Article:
A Tab Library is described via a Tag Library Descriptor, an XML document that is described 
further below.
No custom directives can be described using the JSP 1.1 specification.
5.1.1
Goals
The tag extension mechanism described in this chapter addresses the following goals:
Portable   
An action described in a tag library must be usable in any JSP container.
Simple  
 Unsophisticated users must be able to understand and use this mechanism. We 
would like to make it very easy for vendors of functionality to expose it through actions.
Expressive  
 We want to enable a wide range of actions to be described in this mechanism, 
including:
Nested actions.
Scripting elements inside the body.
Creation, use and updating of scripting variables.
Usable from different scripting languages  
 Although the JSP specification currently only 
defines the semantics for scripting based on the Java programming language, we want to 
leave open other scripting languages.
Building upon existing concepts and machinery  
We do not want to reinvent machinery that 
exists elsewhere. Also, we want to avoid future conflicts whenever we can predict them. 
5.1.2
Overview
The basic mechanism for defining the semantics of an action is that of a 
tag handler
. A tag 
handler is a Java class that implements the 
Tag
 or 
BodyTag
 interfaces and that is the run 
time representation of a custom action.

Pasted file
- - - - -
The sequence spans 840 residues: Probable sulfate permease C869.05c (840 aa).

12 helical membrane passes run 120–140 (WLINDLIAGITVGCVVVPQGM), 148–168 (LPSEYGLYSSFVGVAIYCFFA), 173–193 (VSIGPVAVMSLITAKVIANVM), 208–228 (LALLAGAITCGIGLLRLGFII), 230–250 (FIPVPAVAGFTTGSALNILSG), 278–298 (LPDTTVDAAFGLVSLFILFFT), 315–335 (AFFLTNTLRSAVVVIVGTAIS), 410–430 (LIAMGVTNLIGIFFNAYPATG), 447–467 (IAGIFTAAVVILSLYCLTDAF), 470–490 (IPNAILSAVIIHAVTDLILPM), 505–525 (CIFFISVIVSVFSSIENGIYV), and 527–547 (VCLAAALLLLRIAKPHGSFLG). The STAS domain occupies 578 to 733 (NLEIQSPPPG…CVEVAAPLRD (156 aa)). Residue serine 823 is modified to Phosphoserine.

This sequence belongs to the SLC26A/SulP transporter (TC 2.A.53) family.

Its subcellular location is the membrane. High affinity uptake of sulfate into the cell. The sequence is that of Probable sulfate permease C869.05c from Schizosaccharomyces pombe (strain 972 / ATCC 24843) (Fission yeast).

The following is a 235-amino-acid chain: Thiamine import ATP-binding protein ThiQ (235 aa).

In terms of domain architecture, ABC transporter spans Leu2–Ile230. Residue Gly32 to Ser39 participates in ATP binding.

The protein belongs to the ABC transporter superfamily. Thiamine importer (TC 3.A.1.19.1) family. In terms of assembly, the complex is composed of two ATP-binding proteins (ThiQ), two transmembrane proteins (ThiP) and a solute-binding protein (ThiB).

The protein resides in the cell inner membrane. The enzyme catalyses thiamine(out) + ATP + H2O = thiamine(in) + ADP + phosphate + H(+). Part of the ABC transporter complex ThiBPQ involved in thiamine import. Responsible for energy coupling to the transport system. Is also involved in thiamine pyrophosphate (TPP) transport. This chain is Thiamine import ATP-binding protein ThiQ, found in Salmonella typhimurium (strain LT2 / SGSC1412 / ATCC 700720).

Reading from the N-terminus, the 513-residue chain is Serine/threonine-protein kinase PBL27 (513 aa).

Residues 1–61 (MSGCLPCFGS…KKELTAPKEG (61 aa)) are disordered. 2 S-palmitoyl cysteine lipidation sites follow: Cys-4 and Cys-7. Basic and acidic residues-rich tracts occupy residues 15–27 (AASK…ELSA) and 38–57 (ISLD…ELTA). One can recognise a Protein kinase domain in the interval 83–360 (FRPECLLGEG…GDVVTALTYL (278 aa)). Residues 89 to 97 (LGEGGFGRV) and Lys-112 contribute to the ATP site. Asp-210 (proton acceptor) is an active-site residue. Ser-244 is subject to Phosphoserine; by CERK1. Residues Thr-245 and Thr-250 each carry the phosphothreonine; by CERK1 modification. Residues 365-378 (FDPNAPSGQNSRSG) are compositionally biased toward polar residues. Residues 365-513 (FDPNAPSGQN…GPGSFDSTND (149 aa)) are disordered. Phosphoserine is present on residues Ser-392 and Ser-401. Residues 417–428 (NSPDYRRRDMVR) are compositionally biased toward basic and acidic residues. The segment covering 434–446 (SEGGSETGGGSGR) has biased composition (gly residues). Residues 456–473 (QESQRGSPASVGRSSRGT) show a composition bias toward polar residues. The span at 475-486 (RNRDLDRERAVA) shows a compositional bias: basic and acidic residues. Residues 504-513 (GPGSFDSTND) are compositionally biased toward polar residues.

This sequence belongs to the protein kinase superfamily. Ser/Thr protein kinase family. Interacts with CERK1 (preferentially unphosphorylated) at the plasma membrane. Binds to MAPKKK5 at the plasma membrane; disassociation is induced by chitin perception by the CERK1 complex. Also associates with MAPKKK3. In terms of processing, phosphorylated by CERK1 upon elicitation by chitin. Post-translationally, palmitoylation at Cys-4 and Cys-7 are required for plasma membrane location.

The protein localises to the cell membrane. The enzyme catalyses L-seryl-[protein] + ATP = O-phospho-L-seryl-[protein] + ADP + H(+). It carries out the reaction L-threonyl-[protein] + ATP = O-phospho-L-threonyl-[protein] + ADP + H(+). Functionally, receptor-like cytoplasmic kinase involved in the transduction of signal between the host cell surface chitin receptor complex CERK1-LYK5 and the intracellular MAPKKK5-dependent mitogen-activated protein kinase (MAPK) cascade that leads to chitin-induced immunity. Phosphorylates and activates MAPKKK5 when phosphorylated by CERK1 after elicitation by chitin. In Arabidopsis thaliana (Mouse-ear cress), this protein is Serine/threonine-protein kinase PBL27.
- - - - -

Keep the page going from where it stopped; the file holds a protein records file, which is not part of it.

The JSP page implementation class instantiates (or reuses) a tag handler object for each 
action in the JSP page.  This handler object is a Java object that implements the 
javax.servlet.jsp.tagext.Tag
 interface.  The handler object is responsible for the 
interaction between the JSP page and additional server side objects.
There are two main interfaces: 
Tag
 and 
BodyTag
.
Tag
 defines the basic methods that are needed in all tag handlers.  These methods include 
setter methods to initialize a tag handler with context data and with the attribute values of 
the corresponding action, and the two methods: 
doStartTag()
and 
doEndTag()
.
BodyTag
 provides two additional methods for when the tag handler wants to manipulate 
its body. The two new methods are 
doInitBody()
 and 
doAfterBody()
.
87
JavaServer Pages 1.1 Specification  
November 30, 1999




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